Friday, December 30, 2011

On Beauty, Personality and the Influence of Confidence

Beautiful Angelina Jolie in elegant dress with make-up

Although I fully subscribe to the idea of beauty being in the eyes of the beholder, there are still cases where beauty cannot be seen, no matter how hard you look, and how permissive and easygoing the beholder may be. There are people who are simply not beautiful, not by any classical or modern standards.

Of course, the question may arise what exactly is beauty, and we might get into a discussion of geometrical proportions, including symmetry, shapes and sizes. And many may cry out how beauty is relative and subjective, and I fully agree with you, but notwithstanding all that, we do, more often than not, agree on what is deemed beautiful and by exclusion what is not.

So what if you happen to score low on the beauty level? So what if you are not certified to be among the sexiest men and women alive? Exactly, don't despair. You still have a go at beauty because there is still the matter of personality.

Personality is another shady area though. The main problem of personality is that it is often not immediately visible. It is not apparent to the eye, but rather revealed over time. This fact puts personality at a serious disadvantage. Beauty is in your face, but personality involves some digging. You can see beauty as a mask while personality is what looms underneath.

So what does it mean when we say that someone has a good personality? It may be tied to ethical principles, somebody who is honest and upright; it could also be judged on affective grounds, such as caring and loving predispositions, or even other characteristics, such as being responsible, intelligent, easygoing, fun and creative. The absence of (a good) personality would be shallowness, vanity, excessive pride and so on. 

In other words, having a companion who scores high on the looks department but is bankrupt on personality by having shallow convictions and beliefs and by offering merely empty platitudes will not constitute the best “catch,” however much at first glance or on a superficial level this may seem a fact.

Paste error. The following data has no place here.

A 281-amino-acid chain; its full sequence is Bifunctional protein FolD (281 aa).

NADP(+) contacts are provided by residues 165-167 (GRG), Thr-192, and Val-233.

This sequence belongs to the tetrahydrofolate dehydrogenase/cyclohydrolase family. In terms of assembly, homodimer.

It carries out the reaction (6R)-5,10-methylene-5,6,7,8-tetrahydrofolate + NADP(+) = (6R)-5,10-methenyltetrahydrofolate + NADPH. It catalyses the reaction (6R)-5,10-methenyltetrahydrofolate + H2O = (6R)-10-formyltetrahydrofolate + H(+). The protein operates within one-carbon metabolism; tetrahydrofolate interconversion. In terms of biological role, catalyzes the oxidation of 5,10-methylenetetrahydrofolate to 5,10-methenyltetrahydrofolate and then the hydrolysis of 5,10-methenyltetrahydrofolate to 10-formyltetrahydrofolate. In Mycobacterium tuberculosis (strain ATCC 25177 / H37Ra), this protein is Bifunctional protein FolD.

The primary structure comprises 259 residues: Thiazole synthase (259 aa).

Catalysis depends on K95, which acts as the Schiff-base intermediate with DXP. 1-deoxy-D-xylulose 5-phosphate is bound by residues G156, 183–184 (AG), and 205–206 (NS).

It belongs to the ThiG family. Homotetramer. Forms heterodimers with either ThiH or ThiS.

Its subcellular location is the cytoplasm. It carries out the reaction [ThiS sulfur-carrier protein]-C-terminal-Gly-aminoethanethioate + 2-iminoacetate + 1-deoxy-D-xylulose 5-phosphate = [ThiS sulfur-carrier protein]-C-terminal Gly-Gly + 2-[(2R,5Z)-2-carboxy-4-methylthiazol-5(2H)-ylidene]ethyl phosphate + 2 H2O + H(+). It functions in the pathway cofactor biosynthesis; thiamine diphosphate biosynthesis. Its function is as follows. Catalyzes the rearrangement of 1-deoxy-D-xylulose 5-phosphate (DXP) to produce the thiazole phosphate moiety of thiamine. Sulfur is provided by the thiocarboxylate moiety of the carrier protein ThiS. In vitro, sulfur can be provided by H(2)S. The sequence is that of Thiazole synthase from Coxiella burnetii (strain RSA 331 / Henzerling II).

Hence personality can rescue beauty or make up for a lack of it. In fact, I must confess that I have had crushes in the past (I stress the word past because I am currently happily married) where the person in mind would have generally failed beauty contests. Yet in such cases, what amazes me about these women is their confidence.

These people are aware that they are not exactly good-looking but they manage to shine with confidence which immerses them with a light that somehow transcends beauty itself. In fact, even an average-looking person with confidence on her side can wipe out the competition of pretty much anyone. 
Strangely enough, for beautiful people confidence actually detracts instead of adding to their looks. If you are blessed with looks what would add to your beauty is a moderately timid stance. This is because everyone already knows you are beautiful and if you exude confidence on that respect you will end up appearing cocky. It's when people say that she is beautiful and she knows it!

Let me explain this point by giving examples of movie stardom. Recently, Jennifer Aniston has been named the sexiest woman alive beating out Madonna and arch-rival Angelina. We would think that Angelina may be more interesting or exotic in her looks, but Jennifer comes off as a little shy in comparison, which adds to her overall appeal. I am not claiming that Angelina is shallow or anything like that, but that the confidence that she exudes may eventually work against her. Another ideal would be Nicole Kidman who manages to balance her beauty with her personality. Again I have never had the fortune to have met any of these ladies so I can only speak about appearances, of how they appear to me.

Let us look at an example where looks were replaced by confidence. I must say that I do not find Zooey Deschanel attractive by any classical standards. Yet she has managed to win over people's heart through her personality, at least judging by her movies. She seems to be witty, exuberant, yet at the same time both complex and confident. My knowledge of her is based mainly on (or rather limited to) the movie 500 days of Summer. There were moments where I did not really see why the male protagonist was so infatuated and captivated by someone who was not that beautiful after all, but again she, to put it in an overused expression, made up for it in the personality department.